We are in the middle of a three week reflection on Paul’s letter to the Colossians. Last week we noted that every word of Paul subversively called the authority of the Roman Empire into question. At every corner Paul contested the empire’s narrative of reality. For Paul, the empire was a great pretender that needed to be exposed: The empire promised life but it delivered nothing but death. The Roman Empire, like all empires before and after, relied on military violence, heavy taxation (to pay for the military and create a landless underclass), the myth of divine favour (religion as good news for the rich), and a strict segregation of society into an oppressive hierarchy (a strategy of divide and conquer that was on endless repeat).
Paul penned his letter from a Roman jail. Yes, he was in detention without trial. This fact alone should prevent anybody ever reading this letter with a-political eyes. Paul was sitting in the belly of the beast when he wrote this letter. To ignore this context is to render his letter meaningless.
There are many well-known letters, books and diaries that have been written from within a prison cell or soon thereafter. To name three SA political prison memoirs: Hell-Hole Robben Island: Reminiscences of a Political Prisoner by Moses Dlamini; One Hundred and Seventeen Days: An Account of Confinement and Interrogation by Ruth First; There and Back: Robben Island 1964 – 1979 by Eddie Daniels.
Paul Gready, helps us tremendously in understanding the context of Prison-writer-Paul in his studies over many years regarding Writing as Resistance (Political Prison Writing in the Apartheid Era).
“The word is a weapon that both inflicts pain and secures power. Prisoners are relentlessly rewritten within the official ‘power of writing’, from interrogation and the making of a statement, through legislation and the political trial, to the regulations governing imprisonment. Within this process the prisoner’s sense of self and world is undermined, pain is made visible and objectified in writing and converted into state power. Language becomes subject to the dominant characteristics of the state: the lawlessness of absolute power renders the word a lie. However, the ‘power of writing’ is a contested arena. Prisoners write to restore a sense of self and world, to reclaim the ‘truth’ from the apartheid lie, to seek empowerment in an oppositional ‘power of writing’ by writing against the official text of imprisonment.” (P Gready: Journal for Southern African Studies, 1993, Vol 19(3) p 489-523)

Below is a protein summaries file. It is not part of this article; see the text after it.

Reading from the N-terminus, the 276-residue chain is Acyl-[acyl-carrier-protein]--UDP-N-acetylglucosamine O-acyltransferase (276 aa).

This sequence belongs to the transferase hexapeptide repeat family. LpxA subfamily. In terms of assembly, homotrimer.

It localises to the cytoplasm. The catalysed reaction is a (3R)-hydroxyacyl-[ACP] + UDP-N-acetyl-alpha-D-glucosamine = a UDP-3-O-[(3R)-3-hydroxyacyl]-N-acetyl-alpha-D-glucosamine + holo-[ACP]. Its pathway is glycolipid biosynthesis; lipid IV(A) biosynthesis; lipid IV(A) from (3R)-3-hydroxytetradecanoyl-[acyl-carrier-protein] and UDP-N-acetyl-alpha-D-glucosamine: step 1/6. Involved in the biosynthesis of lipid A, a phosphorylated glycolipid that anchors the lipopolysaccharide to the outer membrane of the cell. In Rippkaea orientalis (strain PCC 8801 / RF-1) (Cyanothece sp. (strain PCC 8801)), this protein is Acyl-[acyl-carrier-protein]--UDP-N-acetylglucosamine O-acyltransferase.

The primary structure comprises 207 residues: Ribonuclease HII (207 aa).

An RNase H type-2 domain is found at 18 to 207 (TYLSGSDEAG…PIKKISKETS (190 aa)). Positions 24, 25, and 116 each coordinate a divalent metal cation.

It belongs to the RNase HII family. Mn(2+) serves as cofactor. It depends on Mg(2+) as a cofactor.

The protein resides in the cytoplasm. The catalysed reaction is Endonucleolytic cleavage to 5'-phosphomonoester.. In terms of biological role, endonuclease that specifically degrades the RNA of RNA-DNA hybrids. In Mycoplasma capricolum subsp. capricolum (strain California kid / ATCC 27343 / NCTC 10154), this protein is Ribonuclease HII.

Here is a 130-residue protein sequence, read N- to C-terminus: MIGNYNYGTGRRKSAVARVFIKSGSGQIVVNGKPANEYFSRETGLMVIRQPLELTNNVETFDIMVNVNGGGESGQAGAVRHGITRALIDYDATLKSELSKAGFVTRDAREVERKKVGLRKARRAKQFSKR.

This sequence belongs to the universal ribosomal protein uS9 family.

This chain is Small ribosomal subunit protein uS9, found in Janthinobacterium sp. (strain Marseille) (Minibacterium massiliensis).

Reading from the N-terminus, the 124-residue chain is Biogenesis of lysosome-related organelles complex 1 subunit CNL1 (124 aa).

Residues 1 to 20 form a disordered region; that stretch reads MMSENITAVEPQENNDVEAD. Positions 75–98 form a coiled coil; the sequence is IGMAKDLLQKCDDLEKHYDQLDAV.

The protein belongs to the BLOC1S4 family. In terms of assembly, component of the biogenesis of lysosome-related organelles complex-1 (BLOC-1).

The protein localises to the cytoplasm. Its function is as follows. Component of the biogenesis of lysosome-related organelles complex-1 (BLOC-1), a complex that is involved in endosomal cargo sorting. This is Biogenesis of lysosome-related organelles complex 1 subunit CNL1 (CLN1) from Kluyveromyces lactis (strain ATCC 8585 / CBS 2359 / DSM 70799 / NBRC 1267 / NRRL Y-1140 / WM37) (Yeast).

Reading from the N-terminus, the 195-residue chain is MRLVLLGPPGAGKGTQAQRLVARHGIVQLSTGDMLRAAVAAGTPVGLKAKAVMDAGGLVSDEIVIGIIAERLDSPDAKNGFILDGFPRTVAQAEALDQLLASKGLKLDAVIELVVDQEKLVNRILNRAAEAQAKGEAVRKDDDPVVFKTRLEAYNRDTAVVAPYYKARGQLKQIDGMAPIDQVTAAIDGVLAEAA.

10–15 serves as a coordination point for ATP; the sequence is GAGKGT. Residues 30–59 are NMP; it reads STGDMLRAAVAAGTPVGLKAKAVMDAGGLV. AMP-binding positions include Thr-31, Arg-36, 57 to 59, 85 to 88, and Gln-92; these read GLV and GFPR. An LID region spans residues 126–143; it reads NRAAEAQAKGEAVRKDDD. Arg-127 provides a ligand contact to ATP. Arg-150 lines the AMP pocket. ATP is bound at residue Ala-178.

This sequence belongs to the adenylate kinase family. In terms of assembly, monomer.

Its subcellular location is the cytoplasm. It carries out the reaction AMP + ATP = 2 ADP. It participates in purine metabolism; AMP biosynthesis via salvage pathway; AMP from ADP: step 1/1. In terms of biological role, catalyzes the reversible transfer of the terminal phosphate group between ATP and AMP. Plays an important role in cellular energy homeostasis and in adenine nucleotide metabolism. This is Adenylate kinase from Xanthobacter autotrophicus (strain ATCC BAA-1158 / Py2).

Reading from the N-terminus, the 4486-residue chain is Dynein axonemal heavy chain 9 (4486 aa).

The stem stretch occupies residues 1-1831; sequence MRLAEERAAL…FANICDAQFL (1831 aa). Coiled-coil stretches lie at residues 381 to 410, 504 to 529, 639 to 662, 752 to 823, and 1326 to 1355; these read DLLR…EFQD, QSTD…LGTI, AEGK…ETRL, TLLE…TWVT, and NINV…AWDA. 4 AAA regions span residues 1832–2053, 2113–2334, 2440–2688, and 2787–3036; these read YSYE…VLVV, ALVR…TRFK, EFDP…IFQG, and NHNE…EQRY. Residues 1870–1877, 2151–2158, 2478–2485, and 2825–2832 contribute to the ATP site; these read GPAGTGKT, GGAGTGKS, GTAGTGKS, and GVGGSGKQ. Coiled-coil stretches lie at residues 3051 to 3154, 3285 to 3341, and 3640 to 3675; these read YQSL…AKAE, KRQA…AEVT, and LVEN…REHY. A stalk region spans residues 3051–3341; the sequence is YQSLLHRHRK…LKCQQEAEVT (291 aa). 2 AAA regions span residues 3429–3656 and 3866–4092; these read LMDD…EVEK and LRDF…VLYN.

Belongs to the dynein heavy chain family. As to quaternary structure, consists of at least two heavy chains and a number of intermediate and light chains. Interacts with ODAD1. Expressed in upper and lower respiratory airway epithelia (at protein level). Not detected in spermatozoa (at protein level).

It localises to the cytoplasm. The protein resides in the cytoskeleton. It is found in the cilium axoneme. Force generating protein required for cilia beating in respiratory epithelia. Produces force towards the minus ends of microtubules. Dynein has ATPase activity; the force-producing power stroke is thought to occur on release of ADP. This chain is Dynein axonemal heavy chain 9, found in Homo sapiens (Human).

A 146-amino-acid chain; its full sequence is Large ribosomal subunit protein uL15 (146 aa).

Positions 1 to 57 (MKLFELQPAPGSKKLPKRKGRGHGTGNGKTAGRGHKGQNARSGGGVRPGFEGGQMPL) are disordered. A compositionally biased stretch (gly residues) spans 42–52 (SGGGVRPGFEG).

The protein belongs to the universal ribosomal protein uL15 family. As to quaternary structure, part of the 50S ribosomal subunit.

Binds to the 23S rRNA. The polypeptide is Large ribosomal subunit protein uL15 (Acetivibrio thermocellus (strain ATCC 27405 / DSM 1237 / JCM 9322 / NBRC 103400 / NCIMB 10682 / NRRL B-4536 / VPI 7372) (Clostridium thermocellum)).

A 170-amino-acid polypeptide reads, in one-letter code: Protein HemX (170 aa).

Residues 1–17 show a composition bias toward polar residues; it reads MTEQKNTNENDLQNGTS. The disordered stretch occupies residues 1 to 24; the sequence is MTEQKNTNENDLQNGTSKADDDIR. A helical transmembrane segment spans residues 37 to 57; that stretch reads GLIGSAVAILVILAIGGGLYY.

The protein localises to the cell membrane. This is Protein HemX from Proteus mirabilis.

Another SA political prison memoir is, The Jail Diary of Albie Sachs. Sachs was arrested on 1 October 1963, under Apartheid South Africa’s notorious Ninety Days Law. He was held without trial for 168 days and kept in solitary confinement. He recalls in the preface of his book, that as soon as he was released:
“…I wrote it all by hand, rapidly, in secret, and relied on friends to have it typed. The police were everywhere; we had to be careful, the typists as well as myself. This was the time when Nelson Mandela and others, including two friends of mine, were on trial for their lives. Our movement was being crushed. It was a bitter period, and writing was more than a release for me. It was the only joyous activity I could manage, an intimate form of clandestine resistance.”
I remember when I read Sachs’ book I could not stop thinking of him in solitary confinement and this context impregnated every word with arresting meaning. This is how we are called to read Colossians.